“There’s feminized AI software that they’ve developed that is being used and deployed in China to provide companionship,” Divya noted, “and there’s a whole lot of men in China who are very much in love with this AI woman.” (The chatbot, named Xiaoice, was created by Microsoft researchers and spun off as a separate venture last year.)
In the long run, it may be hard to tell when weak AI turns into sentient AI — and that’s one of the themes explored in “Machinehood.”
“At what point do you decide that if it looks like a duck, and walks like a duck, and quacks like a duck, it is a duck?” Divya said. “Even if it wasn’t born from a duck.”
Some big thinkers say that since humans can’t beat AI, we’ll have to figure out how to join with AI. That’s the motivation behind Neuralink, a venture that aims to revolutionize brain-machine interfaces with backing from Elon Musk.
Divya is doubtful about Neuralink’s business model for the brain.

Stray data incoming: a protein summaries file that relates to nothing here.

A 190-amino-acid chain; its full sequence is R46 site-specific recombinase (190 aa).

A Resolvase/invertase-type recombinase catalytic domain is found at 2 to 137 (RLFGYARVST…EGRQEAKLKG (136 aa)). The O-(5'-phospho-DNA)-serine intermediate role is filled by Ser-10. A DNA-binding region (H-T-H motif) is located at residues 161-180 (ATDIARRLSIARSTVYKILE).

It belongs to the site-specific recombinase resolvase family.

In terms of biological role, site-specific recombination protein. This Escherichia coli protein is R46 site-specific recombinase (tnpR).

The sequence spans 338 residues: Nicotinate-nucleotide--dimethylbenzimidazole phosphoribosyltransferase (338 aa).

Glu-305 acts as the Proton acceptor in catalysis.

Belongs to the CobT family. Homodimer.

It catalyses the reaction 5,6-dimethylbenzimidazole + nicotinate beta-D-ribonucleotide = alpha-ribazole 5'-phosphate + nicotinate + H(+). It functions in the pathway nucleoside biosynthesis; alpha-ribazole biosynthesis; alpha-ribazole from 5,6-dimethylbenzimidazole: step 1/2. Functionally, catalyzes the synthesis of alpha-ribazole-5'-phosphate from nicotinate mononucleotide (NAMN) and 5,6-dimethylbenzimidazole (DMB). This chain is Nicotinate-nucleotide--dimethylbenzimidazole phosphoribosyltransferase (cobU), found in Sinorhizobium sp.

“If you talk to any doctor, surgeries are pretty much the last thing you want to do,” she said. “So my conception was that in order to have a commercially viable product like Neuralink that allows brain-computer interfacing, you really need something that can be ideally ingested.”
That’s why “Machinehood” relies heavily on smart pills — encapsulated nanodevices that can be swallowed, digested and then deployed into the bloodstream to boost stamina, cognition or healing.
Would Divya really take such pills if they were available?
“Yes, I 100% would. I have a body that fails me on a fairly regular basis,” she said with a chuckle. “That was one of the inspirations for what happens to my main character.”
Cosmic Log Used Book Club
Her recommendations for science fiction include “Autonomous” by Annalee Newitz. “I see ‘Machinehood’ in a lot of ways as a prequel to her novel,” Divya said. “Her novel is set about 50 years after mine and takes AI and robots just a few steps further in their progression.”